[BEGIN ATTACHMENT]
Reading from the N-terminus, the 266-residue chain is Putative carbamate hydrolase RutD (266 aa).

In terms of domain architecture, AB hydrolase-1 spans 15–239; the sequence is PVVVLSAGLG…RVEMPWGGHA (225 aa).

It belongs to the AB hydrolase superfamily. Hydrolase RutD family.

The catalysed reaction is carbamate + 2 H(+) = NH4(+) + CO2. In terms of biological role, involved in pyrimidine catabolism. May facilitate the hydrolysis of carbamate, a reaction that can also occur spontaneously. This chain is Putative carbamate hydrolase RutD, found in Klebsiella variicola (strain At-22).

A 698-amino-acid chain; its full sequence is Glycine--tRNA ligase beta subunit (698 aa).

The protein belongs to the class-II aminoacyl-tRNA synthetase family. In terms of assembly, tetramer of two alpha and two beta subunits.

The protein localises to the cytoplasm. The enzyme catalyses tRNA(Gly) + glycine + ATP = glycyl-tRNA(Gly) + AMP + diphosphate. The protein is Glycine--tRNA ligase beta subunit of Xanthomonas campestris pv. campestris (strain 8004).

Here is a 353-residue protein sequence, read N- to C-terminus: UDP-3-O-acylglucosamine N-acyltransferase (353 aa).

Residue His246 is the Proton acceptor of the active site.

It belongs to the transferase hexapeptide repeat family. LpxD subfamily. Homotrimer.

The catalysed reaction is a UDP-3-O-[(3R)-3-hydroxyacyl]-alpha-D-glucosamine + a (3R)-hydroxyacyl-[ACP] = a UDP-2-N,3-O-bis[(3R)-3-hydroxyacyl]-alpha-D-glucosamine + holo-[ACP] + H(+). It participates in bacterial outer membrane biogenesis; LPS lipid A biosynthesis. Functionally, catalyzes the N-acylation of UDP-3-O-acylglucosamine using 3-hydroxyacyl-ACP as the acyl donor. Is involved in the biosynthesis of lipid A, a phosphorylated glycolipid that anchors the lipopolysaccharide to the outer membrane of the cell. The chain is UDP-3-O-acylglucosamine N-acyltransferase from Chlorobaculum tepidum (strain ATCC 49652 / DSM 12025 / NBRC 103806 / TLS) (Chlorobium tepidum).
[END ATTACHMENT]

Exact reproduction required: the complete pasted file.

Reading from the N-terminus, the 266-residue chain is Putative carbamate hydrolase RutD (266 aa).

In terms of domain architecture, AB hydrolase-1 spans 15–239; the sequence is PVVVLSAGLG…RVEMPWGGHA (225 aa).

It belongs to the AB hydrolase superfamily. Hydrolase RutD family.

The catalysed reaction is carbamate + 2 H(+) = NH4(+) + CO2. In terms of biological role, involved in pyrimidine catabolism. May facilitate the hydrolysis of carbamate, a reaction that can also occur spontaneously. This chain is Putative carbamate hydrolase RutD, found in Klebsiella variicola (strain At-22).

A 698-amino-acid chain; its full sequence is Glycine--tRNA ligase beta subunit (698 aa).

The protein belongs to the class-II aminoacyl-tRNA synthetase family. In terms of assembly, tetramer of two alpha and two beta subunits.

The protein localises to the cytoplasm. The enzyme catalyses tRNA(Gly) + glycine + ATP = glycyl-tRNA(Gly) + AMP + diphosphate. The protein is Glycine--tRNA ligase beta subunit of Xanthomonas campestris pv. campestris (strain 8004).

Here is a 353-residue protein sequence, read N- to C-terminus: UDP-3-O-acylglucosamine N-acyltransferase (353 aa).

Residue His246 is the Proton acceptor of the active site.

It belongs to the transferase hexapeptide repeat family. LpxD subfamily. Homotrimer.

The catalysed reaction is a UDP-3-O-[(3R)-3-hydroxyacyl]-alpha-D-glucosamine + a (3R)-hydroxyacyl-[ACP] = a UDP-2-N,3-O-bis[(3R)-3-hydroxyacyl]-alpha-D-glucosamine + holo-[ACP] + H(+). It participates in bacterial outer membrane biogenesis; LPS lipid A biosynthesis. Functionally, catalyzes the N-acylation of UDP-3-O-acylglucosamine using 3-hydroxyacyl-ACP as the acyl donor. Is involved in the biosynthesis of lipid A, a phosphorylated glycolipid that anchors the lipopolysaccharide to the outer membrane of the cell. The chain is UDP-3-O-acylglucosamine N-acyltransferase from Chlorobaculum tepidum (strain ATCC 49652 / DSM 12025 / NBRC 103806 / TLS) (Chlorobium tepidum).